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Implementation barriers and facilitators to a COVID-19 intervention in Bangladesh: The benefits of engaging the community for the delivery of the programme

HumanInsight Implementation barriers and facilitators to a COVID-19 intervention in Bangladesh: The benefits of engaging the community for the delivery of the programme

BMC Health Serv Res. 2022 Dec 28;22(1):1590. doi: 10.1186/s12913-022-08939-7.


BACKGROUND: BRAC (Bangladesh Rural Advancement Committee), the largest NGO globally, implemented a community-based comprehensive social behavior communication intervention to increase community resilience through prevention, protection, and care for COVID-19. We conducted implementation research to assess fidelity and explore the barriers and facilitators of this intervention implementation.

METHODS: We adopted a concurrent mixed-method triangulation design. We interviewed 666 members of 60 Community Corona Protection Committees (CCPCs) and 80 members of 60 Community Support Teams (CSTs) through multi-stage cluster sampling using a structured questionnaire. The qualitative components relied on 54 key informant interviews with BRAC implementers and government providers.

RESULTS: The knowledge about wearing mask, keeping social distance, washing hands and COVID-19 symptoms were high (on average more than 70%) among CCPC and CST members. While 422 (63.4%) CCPC members reported they 'always' wear a mask while going out, 69 (86.3%) CST members reported the same practice. Only 247 (37.1%) CCPC members distributed masks, and 229 (34.4%) donated soap to the underprivileged population during the last two weeks preceding the survey. The key facilitators included influential community members in the CCPC, greater acceptability of the front-line health workers, free-of-cost materials, and telemedicine services. The important barriers identified were insufficient training, irregular participation of the CCPC members, favouritism of CCPC members in distributing essential COVID-19 preventive materials, disruption in supply and shortage of the COVID-19 preventative materials, improper use of handwashing station, the non-compliant attitude of the community people, challenges to ensure home quarantine, challenges regarding telemedicine with network interruptions, lack of coordination among stakeholders, the short duration of the project.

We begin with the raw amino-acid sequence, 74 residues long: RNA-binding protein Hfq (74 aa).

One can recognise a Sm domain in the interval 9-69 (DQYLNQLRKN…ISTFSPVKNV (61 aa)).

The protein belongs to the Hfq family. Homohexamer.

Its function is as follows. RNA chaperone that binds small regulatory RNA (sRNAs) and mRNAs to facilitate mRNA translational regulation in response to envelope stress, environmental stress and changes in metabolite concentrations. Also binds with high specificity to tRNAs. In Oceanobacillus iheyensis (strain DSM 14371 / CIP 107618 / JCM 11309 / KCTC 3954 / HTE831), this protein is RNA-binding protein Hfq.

CONCLUSIONS: Engaging the community in combination with health services through a Government-NGO partnership is a sustainable strategy for implementing the COVID-19 prevention program. Engaging the community should be promoted as an integral component of any public health intervention for sustainability. Engagement structures should incorporate a systems perspective to facilitate the relationships, ensure the quality of the delivery program, and be mindful of the heterogeneity of different community members concerning capacity building. Finally, reaching out to the underprivileged through community engagement is also an effective mechanism to progress through universal health coverage.

PMID:36578063 | DOI:10.1186/s12913-022-08939-7

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